And while there is lots of hype, we're here today to explore some of the science behind these remedies to help ensure you can achieve the best outcomes if you choose to use them.
Before Jumping in Head First
Although many herbal remedies can be combined, Sarah Outlaw (Clinical Herbalist & Nutritionist) recommends that you introduce them one at a time so you can be aware of any sensitivities that may occur.
“Some herbs interact with medications so it is important to check for contraindications when considering any herbal supplementation,” she says.
Sarah also advises that tinctures and powder form (often found in supplements) are more potent herbals, that are often used for clinical outcomes. But if you use loose herbs in teas in larger quantities and steep them longer, you can also enjoy their incredible medicinal benefits.
Please note that this information is not an endorsement for any of these herbs and remedies. We are simply sharing the research surrounding it. You should always discuss supplementation with your doctor or a trained health professional.
Cinnamon is both a delicious spice and a powerful anti-inflammatory agent that has the potential to improve type 2 diabetes. In fact, one scientific study ranked cinnamon as one of the top anti-inflammatory foods out of 115 foods tested!
Cinnamon is also rich in natural antioxidant compounds. And this potent combination of antioxidant and anti-inflammatory properties makes cinnamon a disease-fighting superfood!
Here are some of the ways cinnamon may help support better health with diabetes and prediabetes:
May Support Improved Blood Sugar
One study found that taking 3 grams of cinnamon daily for an 8 week period reduced fasting blood glucose levels by 11.65 mg/dL (0.6 mmol/l).
Another study found that the same dose of cinnamon resulted in a 9.2% drop in fasting blood glucose, 12.8 mg/dL (0.7 mmol/l) and a reduction in A1C by 0.45%, after 8 weeks of supplementation.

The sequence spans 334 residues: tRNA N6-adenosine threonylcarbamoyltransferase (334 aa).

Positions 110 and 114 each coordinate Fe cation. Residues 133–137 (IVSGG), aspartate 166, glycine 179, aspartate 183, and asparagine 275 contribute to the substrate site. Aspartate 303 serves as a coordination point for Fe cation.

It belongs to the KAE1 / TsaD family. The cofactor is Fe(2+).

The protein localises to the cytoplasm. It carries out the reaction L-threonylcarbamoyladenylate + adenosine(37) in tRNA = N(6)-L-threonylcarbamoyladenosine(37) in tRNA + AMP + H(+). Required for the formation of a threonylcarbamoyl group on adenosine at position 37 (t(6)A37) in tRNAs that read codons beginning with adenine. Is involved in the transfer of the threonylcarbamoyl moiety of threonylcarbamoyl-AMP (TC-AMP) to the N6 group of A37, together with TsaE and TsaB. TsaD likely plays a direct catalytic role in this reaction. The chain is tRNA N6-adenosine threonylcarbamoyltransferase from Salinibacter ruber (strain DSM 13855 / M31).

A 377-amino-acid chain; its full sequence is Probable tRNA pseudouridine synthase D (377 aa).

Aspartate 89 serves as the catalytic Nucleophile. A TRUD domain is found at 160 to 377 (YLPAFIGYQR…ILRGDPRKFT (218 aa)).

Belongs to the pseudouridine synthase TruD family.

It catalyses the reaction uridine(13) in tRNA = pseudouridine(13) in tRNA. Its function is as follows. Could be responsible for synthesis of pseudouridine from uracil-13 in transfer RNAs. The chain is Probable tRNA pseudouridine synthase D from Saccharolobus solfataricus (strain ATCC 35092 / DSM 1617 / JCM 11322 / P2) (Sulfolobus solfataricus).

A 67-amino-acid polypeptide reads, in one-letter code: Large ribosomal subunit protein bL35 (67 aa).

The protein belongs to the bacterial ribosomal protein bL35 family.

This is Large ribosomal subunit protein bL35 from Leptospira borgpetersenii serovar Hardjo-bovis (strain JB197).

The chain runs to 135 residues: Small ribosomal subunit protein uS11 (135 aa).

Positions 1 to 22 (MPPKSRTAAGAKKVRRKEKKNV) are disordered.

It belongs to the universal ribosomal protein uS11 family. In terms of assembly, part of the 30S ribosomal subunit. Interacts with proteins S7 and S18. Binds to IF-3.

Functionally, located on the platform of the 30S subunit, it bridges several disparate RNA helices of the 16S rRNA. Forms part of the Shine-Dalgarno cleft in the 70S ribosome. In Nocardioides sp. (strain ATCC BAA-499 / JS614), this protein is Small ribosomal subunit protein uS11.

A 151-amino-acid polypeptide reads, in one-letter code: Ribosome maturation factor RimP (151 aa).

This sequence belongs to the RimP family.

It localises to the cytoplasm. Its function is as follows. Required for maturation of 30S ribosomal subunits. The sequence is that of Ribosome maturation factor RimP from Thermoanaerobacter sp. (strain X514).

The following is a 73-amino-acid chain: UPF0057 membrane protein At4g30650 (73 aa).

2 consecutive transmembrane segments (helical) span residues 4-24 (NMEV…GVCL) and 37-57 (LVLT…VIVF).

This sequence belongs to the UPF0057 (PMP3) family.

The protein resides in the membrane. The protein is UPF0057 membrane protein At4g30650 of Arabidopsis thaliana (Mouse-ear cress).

May Improve Cholesterol and Body Weight
Cinnamon has been shown to have a positive impact on cholesterol levels and body weight.
For example, one study found that a dosage of 3 grams of cinnamon for 8 weeks resulted in a significant decrease in triglycerides (-15.38%) in a group of people with type 2 diabetes.
As a bonus, the diabetics taking cinnamon also experienced a decrease in BMI (-1.54%) and a decrease in overall body fat mass (-1.36%) by the end of the 8 week trial.
Turmeric is a popular spice that will add the perfect touch of smoky flavor and rich yellow-orange color to your next curry dish. But more than that, turmeric is famous for its anti-inflammatory and antioxidant properties.
The major bioactive compound in turmeric is curcumin. And when it comes to scientific evidence, curcumin exhibits some very impressive benefits.
May Lower Blood Glucose and A1C Levels
In studies, turmeric oil has been shown to inhibit the activity of certain enzymes (called alpha-glucosidase and alpha-amylase), which assists with lowered glucose and A1C levels in diabetic patients.
This same action was also seen in a 2016 clinical trial of type 2 diabetic patients. The patients who received a dose of 80 mg/day of curcumin for 3 months saw a 15.3 mg/dL (0.9 mmol/l) reduction in fasting blood glucose, as well as a drop in A1C of 0.28%.
In contrast, the placebo group didn’t see any benefits over the 3-month period. In fact, they actually experienced a rise in their A1C and fasting blood glucose levels.
May Lower Cholesterol Levels
It is unfortunate that type 2 diabetes can put you at risk for higher cholesterol levels and therefore, higher risk of heart disease, too.
Though fortunately, this is one area turmeric may help.
A 2017 review of multiple studies concluded that taking 1 to 4 grams of turmeric provides protection for patients at risk of heart disease by reducing triglycerides and LDL “bad” cholesterol. It is also considered relatively safe to take alongside conventional medications.
May Reduce Oxidative Stress
Free radicals are unstable molecules in the body that, if left unchecked, can do a lot of damage to your body on a cellular level, especially if there are too many of them running around. This is known as oxidative stress.
Oxidative stress is one of the major factors linked to insulin resistance, a metabolic disruption that is closely linked to the development of type 2 diabetes.
Thankfully, this is where antioxidants like those in turmeric step in to save the day!
Antioxidants combat free radicals to help reduce cellular damage and promote better health.
One study found that giving rats a turmeric supplement significantly reduced levels of oxidative stress markers in the blood and liver, with improvements in overall antioxidant status.
A clinical trial in patients with type 2 diabetes found that supplementing with curcumin at a dose of 1000 mg/day for 8 weeks, produced an increase in their total antioxidant capacity and greatly reduced their levels of oxidative stress.
The gel from the aloe vera plant has soothing properties that are well-known for their ability to heal sunburn and calm digestive distress.
However, aloe vera may also be a key player in improving the health of people with type 2 diabetes and prediabetes.
May Improve Insulin Sensitivity and Metabolic Factors